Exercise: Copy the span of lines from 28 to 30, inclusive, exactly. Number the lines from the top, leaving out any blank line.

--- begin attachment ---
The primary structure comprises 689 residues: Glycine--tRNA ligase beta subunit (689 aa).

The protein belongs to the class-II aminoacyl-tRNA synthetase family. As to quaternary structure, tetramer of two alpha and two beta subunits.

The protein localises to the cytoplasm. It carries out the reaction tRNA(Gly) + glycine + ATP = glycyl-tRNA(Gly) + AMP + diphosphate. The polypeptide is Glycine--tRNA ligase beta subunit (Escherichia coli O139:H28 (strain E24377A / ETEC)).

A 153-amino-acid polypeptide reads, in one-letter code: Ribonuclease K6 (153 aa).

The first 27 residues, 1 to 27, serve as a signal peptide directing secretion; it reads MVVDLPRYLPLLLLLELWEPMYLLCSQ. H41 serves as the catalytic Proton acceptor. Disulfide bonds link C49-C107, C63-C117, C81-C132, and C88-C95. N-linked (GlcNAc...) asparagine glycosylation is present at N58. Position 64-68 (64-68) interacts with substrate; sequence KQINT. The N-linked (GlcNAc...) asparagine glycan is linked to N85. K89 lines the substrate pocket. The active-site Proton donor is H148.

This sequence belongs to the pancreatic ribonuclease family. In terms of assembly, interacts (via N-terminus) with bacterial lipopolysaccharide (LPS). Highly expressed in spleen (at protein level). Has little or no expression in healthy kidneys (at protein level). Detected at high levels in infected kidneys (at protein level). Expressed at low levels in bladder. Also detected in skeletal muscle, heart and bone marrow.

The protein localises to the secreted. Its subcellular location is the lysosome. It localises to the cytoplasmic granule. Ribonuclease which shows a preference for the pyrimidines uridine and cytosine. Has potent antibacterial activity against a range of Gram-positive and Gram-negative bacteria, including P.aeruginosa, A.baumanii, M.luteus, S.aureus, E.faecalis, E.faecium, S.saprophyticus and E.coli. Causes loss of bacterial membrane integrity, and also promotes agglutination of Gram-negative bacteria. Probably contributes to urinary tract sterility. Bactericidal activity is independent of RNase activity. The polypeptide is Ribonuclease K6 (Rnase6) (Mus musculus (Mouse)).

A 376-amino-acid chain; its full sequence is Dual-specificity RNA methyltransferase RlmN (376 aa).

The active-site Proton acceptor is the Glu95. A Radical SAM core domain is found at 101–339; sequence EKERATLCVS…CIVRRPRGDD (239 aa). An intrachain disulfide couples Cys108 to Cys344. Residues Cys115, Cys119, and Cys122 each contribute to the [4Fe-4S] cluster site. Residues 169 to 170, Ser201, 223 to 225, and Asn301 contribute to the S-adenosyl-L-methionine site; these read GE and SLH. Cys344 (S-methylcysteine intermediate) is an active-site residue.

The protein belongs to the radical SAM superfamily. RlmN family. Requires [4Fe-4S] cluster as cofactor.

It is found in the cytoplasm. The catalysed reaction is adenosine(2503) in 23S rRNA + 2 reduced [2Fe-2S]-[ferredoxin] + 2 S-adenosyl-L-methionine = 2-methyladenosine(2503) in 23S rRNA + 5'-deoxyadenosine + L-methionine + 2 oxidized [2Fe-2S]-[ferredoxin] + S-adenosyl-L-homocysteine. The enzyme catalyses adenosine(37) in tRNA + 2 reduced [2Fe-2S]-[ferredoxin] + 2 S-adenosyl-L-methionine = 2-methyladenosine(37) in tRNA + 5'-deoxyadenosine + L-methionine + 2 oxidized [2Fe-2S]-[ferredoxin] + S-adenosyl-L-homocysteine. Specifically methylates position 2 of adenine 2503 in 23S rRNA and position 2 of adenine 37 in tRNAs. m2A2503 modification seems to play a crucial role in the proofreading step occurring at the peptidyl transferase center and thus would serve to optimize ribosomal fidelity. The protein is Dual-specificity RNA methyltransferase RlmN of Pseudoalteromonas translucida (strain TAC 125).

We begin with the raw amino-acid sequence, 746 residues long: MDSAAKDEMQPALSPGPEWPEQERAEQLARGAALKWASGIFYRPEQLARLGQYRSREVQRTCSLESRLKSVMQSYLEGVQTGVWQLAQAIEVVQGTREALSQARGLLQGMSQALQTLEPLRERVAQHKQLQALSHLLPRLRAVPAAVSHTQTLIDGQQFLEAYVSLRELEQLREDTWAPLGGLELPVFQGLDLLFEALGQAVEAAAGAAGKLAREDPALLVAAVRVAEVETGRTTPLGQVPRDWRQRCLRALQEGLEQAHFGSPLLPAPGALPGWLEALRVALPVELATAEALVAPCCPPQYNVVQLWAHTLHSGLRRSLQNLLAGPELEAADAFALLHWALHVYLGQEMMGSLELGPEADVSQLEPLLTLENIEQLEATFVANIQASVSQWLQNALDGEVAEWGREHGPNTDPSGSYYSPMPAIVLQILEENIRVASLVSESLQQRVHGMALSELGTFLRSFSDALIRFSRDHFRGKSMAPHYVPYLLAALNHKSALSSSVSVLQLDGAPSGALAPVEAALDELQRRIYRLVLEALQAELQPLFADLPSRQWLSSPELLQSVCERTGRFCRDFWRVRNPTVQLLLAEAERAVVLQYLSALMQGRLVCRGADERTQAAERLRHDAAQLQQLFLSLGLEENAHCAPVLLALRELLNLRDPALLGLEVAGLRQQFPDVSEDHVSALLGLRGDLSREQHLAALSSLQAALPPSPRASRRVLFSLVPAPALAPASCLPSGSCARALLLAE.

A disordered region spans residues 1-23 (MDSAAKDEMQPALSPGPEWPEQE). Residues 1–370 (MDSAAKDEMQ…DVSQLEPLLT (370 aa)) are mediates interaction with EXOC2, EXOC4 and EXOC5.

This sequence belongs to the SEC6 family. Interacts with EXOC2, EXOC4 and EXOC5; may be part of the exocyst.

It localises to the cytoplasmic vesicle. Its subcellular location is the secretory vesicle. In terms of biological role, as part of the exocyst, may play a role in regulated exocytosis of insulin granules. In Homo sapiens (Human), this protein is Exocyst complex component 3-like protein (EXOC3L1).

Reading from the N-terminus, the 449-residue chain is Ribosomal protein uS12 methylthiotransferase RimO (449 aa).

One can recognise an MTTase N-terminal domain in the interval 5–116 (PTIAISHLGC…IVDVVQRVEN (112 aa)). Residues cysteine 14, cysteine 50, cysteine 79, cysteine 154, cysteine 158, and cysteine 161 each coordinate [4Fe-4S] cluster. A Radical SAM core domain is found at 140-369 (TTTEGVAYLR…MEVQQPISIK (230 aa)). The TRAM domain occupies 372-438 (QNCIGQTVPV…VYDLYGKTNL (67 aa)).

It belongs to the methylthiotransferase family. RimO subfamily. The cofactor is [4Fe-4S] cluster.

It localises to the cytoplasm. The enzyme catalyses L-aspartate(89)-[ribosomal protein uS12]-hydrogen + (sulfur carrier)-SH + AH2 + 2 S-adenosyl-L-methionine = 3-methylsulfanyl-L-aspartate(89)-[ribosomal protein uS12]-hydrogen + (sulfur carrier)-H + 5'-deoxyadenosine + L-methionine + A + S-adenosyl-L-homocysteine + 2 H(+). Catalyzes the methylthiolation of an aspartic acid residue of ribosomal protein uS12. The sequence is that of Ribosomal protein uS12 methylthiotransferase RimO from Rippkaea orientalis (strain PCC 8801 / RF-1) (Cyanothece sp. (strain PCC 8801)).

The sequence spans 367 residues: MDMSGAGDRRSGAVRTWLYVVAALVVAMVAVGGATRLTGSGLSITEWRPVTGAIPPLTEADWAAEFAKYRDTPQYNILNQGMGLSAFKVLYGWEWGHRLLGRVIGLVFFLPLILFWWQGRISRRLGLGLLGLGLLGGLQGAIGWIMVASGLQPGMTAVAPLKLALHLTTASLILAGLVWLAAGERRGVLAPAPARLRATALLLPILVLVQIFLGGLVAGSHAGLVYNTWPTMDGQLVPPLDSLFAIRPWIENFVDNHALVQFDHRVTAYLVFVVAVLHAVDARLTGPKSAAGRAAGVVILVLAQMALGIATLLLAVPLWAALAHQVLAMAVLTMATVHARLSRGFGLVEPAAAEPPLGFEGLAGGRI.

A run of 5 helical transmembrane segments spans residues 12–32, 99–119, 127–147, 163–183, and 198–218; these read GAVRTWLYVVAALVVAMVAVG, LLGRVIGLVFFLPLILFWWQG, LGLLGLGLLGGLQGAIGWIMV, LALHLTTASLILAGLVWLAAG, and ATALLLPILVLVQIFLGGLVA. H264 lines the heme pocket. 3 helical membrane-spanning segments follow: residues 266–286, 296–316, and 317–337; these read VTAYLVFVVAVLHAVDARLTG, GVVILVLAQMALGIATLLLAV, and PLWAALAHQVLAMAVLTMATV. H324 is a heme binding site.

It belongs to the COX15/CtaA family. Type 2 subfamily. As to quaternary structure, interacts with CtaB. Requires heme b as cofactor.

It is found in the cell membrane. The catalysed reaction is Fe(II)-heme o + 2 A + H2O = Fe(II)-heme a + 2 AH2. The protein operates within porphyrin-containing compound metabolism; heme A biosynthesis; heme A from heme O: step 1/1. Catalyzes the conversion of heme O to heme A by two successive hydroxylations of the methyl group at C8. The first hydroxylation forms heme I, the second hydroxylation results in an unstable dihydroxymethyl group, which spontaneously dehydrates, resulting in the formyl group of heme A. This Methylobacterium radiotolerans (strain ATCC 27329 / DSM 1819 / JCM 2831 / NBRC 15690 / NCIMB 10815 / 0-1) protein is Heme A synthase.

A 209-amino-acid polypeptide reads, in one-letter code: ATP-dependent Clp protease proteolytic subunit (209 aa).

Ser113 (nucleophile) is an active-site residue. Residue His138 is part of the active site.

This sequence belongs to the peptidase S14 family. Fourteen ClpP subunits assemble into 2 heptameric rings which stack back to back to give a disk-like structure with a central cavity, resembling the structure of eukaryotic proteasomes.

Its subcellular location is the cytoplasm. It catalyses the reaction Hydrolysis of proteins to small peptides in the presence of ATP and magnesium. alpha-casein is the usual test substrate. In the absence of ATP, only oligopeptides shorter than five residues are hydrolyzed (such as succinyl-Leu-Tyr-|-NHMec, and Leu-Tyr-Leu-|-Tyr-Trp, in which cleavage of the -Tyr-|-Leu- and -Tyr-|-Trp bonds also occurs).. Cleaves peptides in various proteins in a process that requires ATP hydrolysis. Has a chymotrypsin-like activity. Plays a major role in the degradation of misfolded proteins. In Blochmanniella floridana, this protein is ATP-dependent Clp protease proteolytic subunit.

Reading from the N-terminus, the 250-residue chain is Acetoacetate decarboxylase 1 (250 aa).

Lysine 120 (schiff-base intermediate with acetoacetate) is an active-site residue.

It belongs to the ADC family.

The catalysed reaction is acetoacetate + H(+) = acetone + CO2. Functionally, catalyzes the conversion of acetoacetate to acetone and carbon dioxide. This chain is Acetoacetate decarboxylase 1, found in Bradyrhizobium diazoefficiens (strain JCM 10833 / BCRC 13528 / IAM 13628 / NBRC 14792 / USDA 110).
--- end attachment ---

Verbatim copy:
Reading from the N-terminus, the 250-residue chain is Acetoacetate decarboxylase 1 (250 aa).

Lysine 120 (schiff-base intermediate with acetoacetate) is an active-site residue.

It belongs to the ADC family.